Men5CV: The Indian connection behind life-saving meningitis vaccine

The multivalent conjugate vaccine took 13 years for research and development

In sub-Saharan Africa, from Senegal in the west to Ethiopia in the east, and encompassing the northern part of Nigeria, there exists a region known as the African Meningitis Belt (AMB). Here, meningitis, a serious infection of the meninges―the membranes covering the brain and spinal cord―is hyper-endemic. The incidence of meningitis varies globally, with the highest rates found in the AMB. The region is particularly susceptible to meningococcal meningitis due to its high temperature, geographical proximity to the desert, and the influence of the dry season on air particulate concentration. 
Historically, major epidemics have occurred in the AMB every 5 to 12 years, with the disease proving fatal in 80 per cent of cases if untreated.

Meningitis can be caused by various pathogens, including bacteria, fungi and viruses. Bacterial meningitis―caused by streptococcus pneumoniae, haemophilus influenzae and neisseria meningitidis―is the most common form leading to outbreaks. Experts warn that bacterial meningitis can result in blood poisoning, and can seriously disable or kill those infected within 24 hours. Last year saw a 50 per cent increase in meningitis cases across Africa.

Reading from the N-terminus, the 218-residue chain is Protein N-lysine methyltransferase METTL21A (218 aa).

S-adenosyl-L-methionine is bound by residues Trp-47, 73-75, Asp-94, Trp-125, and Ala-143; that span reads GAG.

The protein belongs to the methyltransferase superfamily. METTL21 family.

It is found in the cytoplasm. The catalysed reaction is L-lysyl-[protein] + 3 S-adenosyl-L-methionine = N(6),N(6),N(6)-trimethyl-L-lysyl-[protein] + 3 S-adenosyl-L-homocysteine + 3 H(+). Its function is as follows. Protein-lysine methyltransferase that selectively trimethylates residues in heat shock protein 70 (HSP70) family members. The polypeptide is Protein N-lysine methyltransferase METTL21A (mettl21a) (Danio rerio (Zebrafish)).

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Nigeria is one of the 26 hyper-endemic countries within the AMB. Between October 1, 2023, and March 11, 2024, Nigeria witnessed 153 deaths in seven of its 36 states, with over 1,700 suspected meningitis cases reported during this period. Nigeria now has become the first country in the world to introduce a new vaccine, Men5CV, which protects against five strains of meningococcal bacteria (A, C, W, Y and X), all capable of causing blood poisoning. Previously, vaccines were only effective against the A strain. This new vaccine employs the same technology as the meningitis A conjugate vaccine (MenAfriVac), which successfully eradicated meningococcal A in Nigeria.

Notably, Indian hands and brains had a role in the development of the life-saving vaccine for Africa. The multivalent conjugate vaccine took 13 years, and was made possible with financial support from the UK, as well as through a partnership between the international non-profit global health organisation, PATH, and the Serum Institute of India. Said Adar Poonawalla of Serum Institute of India, “As the first conjugate vaccine to safeguard against the five predominant causes of this deadly disease, Men5CV offers hope for a future free from annual outbreaks and epidemics in the AMB. It is a significant moment as we pave the way towards a healthier Africa, saving countless lives.”